An Overview of Addiction in Louisiana
In Louisiana, it’s not the types of drugs that are necessarily the root of the problem – it’s the widespread availability of drugs like cocaine, crack cocaine, and heroin. Cocaine and its derivative, crack cocaine, remain the greatest drug threat in Louisiana. Louisiana’s other drugs of choice have been prescription drugs and methamphetamines, but drug survey participants in the state now report heroin as the number two threat, supplanting pharmaceuticals. Abuse rates have increased along with this expansion resulting in rising rates of overdose incidents and deaths.
Key Substance Abuse Issues in Louisiana
- Louisiana has the 19th highest drug overdose mortality rate in the United States, with 13.2 per 100,000 people suffering drug overdose fatalities.
- Cocaine, in both powder-form and crack, its smokable base-form, is the primary concern of law enforcement agencies. Cocaine and crack cocaine are the leading contributors to both violent and property crime in the region.
- Heroin is viewed as one of the most significant drug problems impacting homicides in Orleans Parish.
- Drug trafficking organizations in New Orleans are increasingly switching to heroin distribution as their principle product due to increased profit margins and availability to which legislators responeded by introducing Senate Bill 87. The Bill proposes to increase the mandatory minimum sentence for heroin possession – with the intent to distribute or manufacture – from 50 years to 90 years.
- Much of the meth that is sold in Louisiana is sold in the rural northern parts of the state rather than the southern coastline. This is a rapid change from just a few years ago, where meth wasn’t more of a problem in Louisiana than in other states.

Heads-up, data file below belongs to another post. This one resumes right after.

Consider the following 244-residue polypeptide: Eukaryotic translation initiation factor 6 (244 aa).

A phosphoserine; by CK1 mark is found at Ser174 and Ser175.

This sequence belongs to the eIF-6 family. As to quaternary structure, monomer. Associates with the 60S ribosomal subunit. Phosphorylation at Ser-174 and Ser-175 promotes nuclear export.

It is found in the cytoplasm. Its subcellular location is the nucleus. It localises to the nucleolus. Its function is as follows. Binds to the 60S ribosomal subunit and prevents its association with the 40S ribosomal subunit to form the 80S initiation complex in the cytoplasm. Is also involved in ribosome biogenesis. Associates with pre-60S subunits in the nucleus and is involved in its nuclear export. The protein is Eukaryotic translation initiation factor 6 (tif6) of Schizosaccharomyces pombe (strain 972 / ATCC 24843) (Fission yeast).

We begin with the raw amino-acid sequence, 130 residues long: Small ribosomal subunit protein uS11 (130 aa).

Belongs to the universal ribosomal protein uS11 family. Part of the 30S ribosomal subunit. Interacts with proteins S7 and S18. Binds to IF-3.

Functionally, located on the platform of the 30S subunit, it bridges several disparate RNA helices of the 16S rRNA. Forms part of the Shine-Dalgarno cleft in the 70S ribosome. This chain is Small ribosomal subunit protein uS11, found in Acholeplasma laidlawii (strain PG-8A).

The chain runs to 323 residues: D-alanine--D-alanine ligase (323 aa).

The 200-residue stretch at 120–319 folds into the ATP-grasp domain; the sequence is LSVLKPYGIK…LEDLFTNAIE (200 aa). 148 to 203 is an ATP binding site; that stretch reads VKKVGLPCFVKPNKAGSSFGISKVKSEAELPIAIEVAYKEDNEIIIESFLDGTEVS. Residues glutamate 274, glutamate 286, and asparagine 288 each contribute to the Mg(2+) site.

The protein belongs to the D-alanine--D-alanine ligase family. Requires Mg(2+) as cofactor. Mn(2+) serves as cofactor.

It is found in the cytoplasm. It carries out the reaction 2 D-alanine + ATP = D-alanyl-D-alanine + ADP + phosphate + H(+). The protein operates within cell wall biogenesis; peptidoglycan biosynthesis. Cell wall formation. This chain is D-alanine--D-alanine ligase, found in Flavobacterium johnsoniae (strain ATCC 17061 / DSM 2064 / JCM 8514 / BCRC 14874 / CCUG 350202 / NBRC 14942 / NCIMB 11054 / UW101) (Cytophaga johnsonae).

- A lot of the meth that is distributed and sold in Louisiana, however, isn’t made in the state. Rather, it is made in states, such as California or Florida, or other countries like Mexico, and then imported into Louisiana.
- Sixty-five percent of Louisiana treatment/prevention providers reported an increase in admissions for prescription drug addiction and abuse in 2013.
- Louisiana reported a substantial increase in Opana (oxymorphone) during 2013. Opana is similar to morphine and is highly addictive.
- Young adults who abuse pharmaceuticals switch to heroin when medications such as oxycodone, hydrocodone and hydromorphone are no longer readily available or become too expensive.
- Acetyl fentanyl is a synthetic opioid which is being used illicitly as synthetic heroin. It is 40 times more potent than heroin and 80 times more potent than morphine. Fentanyl is often used to cut heroin to increase its potency.
- Fewer people die in Louisiana due to excessive drinking, compared with the national average, according to a new CDC stud. However, Louisiana is also slightly above the national average for fatal crashes involving alcohol.
Finding Addiction Help in Louisiana
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